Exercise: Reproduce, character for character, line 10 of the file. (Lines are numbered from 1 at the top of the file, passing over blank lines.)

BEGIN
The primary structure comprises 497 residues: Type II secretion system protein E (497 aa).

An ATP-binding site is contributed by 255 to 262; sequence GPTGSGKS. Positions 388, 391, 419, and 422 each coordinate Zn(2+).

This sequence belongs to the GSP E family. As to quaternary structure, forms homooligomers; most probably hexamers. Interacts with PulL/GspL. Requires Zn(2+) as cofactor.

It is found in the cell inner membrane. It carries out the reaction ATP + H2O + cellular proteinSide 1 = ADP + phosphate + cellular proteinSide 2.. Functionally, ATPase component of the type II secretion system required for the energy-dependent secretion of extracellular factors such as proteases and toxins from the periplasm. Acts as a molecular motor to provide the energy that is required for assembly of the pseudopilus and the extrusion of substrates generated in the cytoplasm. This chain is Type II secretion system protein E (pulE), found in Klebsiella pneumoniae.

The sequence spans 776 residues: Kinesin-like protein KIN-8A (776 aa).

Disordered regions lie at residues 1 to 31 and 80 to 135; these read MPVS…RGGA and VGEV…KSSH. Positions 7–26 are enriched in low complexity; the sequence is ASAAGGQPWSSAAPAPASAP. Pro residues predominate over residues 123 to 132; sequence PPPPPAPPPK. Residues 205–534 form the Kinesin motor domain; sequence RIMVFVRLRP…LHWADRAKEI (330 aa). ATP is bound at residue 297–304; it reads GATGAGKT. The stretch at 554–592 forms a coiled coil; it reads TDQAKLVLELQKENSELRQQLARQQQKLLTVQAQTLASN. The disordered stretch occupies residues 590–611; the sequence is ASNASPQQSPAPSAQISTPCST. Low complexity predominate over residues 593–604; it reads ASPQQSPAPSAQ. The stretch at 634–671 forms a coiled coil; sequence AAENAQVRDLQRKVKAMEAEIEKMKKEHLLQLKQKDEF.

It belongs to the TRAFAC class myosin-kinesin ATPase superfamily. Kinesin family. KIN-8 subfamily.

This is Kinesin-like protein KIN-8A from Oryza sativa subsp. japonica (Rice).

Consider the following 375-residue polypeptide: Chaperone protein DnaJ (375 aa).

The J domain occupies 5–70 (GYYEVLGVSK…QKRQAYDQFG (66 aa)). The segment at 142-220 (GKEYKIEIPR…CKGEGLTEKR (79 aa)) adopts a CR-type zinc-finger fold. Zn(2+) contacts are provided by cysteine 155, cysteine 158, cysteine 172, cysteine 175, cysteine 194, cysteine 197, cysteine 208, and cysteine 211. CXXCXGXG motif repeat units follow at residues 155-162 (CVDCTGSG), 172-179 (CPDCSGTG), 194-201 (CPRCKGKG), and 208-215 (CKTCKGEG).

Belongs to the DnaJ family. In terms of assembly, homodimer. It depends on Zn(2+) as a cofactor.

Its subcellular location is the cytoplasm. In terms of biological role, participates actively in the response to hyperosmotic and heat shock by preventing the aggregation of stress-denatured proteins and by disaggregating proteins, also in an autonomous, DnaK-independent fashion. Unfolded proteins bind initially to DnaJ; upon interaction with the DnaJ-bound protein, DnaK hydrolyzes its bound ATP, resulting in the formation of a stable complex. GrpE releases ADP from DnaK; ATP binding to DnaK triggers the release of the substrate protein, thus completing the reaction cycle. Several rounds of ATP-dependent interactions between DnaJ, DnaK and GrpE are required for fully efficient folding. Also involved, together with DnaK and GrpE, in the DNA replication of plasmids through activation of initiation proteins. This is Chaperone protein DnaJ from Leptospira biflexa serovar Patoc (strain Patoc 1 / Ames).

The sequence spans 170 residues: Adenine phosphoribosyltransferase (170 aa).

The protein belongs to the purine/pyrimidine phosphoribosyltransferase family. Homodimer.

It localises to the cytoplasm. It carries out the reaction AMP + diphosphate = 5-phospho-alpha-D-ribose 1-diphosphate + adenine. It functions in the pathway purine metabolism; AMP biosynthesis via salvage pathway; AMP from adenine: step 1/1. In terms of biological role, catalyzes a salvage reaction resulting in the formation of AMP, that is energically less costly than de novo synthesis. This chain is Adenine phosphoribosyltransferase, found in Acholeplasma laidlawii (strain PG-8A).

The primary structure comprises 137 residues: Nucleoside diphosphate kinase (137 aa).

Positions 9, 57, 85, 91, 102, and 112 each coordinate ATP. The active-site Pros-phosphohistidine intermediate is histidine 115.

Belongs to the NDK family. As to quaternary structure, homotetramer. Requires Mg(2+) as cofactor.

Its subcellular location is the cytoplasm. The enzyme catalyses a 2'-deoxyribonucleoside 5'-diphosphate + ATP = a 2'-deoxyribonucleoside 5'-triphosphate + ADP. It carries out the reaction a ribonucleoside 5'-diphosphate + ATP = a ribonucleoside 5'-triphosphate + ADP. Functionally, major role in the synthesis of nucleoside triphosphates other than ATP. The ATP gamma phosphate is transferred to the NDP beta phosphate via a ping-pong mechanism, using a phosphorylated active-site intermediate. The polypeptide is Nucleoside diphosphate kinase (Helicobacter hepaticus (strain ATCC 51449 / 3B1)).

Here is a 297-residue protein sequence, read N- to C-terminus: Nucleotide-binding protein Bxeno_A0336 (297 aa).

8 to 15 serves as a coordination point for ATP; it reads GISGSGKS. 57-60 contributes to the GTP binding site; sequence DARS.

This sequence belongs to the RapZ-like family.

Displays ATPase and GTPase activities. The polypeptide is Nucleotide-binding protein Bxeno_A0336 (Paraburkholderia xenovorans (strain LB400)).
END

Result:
The J domain occupies 5–70 (GYYEVLGVSK…QKRQAYDQFG (66 aa)). The segment at 142-220 (GKEYKIEIPR…CKGEGLTEKR (79 aa)) adopts a CR-type zinc-finger fold. Zn(2+) contacts are provided by cysteine 155, cysteine 158, cysteine 172, cysteine 175, cysteine 194, cysteine 197, cysteine 208, and cysteine 211. CXXCXGXG motif repeat units follow at residues 155-162 (CVDCTGSG), 172-179 (CPDCSGTG), 194-201 (CPRCKGKG), and 208-215 (CKTCKGEG).